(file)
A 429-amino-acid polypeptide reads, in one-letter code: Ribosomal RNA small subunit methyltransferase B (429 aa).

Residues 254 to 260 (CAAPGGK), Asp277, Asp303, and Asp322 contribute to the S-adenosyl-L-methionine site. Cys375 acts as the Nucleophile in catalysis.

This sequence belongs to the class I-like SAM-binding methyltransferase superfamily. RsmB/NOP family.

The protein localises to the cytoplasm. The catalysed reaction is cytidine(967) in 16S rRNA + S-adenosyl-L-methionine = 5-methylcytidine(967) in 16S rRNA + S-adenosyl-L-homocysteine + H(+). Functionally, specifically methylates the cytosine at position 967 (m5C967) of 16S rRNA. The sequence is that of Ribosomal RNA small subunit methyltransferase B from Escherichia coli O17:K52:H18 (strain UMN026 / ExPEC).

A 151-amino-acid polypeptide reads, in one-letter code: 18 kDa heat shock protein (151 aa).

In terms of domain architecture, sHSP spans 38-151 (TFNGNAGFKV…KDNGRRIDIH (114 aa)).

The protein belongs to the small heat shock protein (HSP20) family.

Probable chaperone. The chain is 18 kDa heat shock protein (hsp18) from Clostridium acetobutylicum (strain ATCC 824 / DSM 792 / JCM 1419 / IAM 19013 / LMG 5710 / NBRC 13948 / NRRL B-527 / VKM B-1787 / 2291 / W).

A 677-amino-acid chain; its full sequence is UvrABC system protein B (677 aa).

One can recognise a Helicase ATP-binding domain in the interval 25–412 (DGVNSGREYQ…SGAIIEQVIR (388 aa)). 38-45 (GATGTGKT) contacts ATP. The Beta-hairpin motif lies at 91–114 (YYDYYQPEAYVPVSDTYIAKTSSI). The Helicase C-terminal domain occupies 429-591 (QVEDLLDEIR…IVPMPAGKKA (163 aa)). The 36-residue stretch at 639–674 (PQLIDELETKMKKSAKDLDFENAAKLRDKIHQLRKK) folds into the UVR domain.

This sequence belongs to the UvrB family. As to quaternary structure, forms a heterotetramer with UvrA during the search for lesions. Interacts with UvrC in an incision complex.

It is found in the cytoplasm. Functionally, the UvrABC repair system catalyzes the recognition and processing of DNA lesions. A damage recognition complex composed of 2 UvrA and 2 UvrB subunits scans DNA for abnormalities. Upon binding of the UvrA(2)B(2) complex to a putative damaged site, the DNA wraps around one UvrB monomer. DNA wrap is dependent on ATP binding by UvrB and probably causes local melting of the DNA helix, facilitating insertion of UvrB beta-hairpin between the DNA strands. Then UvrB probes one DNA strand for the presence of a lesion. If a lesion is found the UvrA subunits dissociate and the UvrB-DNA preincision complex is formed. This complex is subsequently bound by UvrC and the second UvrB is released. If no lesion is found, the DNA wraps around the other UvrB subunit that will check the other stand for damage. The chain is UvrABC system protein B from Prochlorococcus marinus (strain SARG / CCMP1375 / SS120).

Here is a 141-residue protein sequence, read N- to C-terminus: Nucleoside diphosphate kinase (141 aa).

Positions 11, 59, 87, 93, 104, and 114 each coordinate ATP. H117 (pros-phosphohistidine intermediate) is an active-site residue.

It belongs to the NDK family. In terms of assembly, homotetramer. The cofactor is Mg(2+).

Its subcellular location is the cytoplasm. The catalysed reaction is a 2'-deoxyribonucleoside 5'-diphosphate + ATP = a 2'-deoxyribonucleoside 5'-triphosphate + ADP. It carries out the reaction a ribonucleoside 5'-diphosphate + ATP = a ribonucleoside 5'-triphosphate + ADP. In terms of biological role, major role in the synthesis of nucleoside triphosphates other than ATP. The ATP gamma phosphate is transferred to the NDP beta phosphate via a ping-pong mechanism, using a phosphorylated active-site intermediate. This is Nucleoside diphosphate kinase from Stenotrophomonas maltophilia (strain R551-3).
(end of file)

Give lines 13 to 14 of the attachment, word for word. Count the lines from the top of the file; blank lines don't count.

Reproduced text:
Here is a 141-residue protein sequence, read N- to C-terminus: Nucleoside diphosphate kinase (141 aa).

Positions 11, 59, 87, 93, 104, and 114 each coordinate ATP. H117 (pros-phosphohistidine intermediate) is an active-site residue.